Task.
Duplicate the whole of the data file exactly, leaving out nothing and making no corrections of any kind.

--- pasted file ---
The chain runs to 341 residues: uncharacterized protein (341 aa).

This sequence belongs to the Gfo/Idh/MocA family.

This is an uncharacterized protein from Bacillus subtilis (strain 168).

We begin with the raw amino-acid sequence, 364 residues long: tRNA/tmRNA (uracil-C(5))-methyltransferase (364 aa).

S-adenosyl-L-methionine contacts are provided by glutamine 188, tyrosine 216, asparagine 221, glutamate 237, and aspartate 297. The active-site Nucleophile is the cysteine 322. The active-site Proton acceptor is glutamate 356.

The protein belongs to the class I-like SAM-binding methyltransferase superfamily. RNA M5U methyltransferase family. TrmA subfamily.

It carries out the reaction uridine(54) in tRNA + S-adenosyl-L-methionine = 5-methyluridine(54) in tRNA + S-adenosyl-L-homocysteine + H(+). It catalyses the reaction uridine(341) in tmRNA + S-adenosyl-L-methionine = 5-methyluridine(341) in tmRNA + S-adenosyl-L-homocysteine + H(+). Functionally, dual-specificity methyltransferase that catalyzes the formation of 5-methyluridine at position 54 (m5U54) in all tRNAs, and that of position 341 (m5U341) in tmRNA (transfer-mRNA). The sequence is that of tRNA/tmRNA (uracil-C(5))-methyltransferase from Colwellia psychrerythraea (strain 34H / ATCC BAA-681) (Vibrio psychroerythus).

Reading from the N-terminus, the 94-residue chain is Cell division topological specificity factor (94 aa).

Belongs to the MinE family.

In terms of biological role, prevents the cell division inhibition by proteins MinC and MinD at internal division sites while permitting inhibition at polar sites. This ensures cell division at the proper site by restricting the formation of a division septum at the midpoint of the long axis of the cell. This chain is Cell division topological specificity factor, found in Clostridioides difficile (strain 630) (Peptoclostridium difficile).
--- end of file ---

The chain runs to 341 residues: uncharacterized protein (341 aa).

This sequence belongs to the Gfo/Idh/MocA family.

This is an uncharacterized protein from Bacillus subtilis (strain 168).

We begin with the raw amino-acid sequence, 364 residues long: tRNA/tmRNA (uracil-C(5))-methyltransferase (364 aa).

S-adenosyl-L-methionine contacts are provided by glutamine 188, tyrosine 216, asparagine 221, glutamate 237, and aspartate 297. The active-site Nucleophile is the cysteine 322. The active-site Proton acceptor is glutamate 356.

The protein belongs to the class I-like SAM-binding methyltransferase superfamily. RNA M5U methyltransferase family. TrmA subfamily.

It carries out the reaction uridine(54) in tRNA + S-adenosyl-L-methionine = 5-methyluridine(54) in tRNA + S-adenosyl-L-homocysteine + H(+). It catalyses the reaction uridine(341) in tmRNA + S-adenosyl-L-methionine = 5-methyluridine(341) in tmRNA + S-adenosyl-L-homocysteine + H(+). Functionally, dual-specificity methyltransferase that catalyzes the formation of 5-methyluridine at position 54 (m5U54) in all tRNAs, and that of position 341 (m5U341) in tmRNA (transfer-mRNA). The sequence is that of tRNA/tmRNA (uracil-C(5))-methyltransferase from Colwellia psychrerythraea (strain 34H / ATCC BAA-681) (Vibrio psychroerythus).

Reading from the N-terminus, the 94-residue chain is Cell division topological specificity factor (94 aa).

Belongs to the MinE family.

In terms of biological role, prevents the cell division inhibition by proteins MinC and MinD at internal division sites while permitting inhibition at polar sites. This ensures cell division at the proper site by restricting the formation of a division septum at the midpoint of the long axis of the cell. This chain is Cell division topological specificity factor, found in Clostridioides difficile (strain 630) (Peptoclostridium difficile).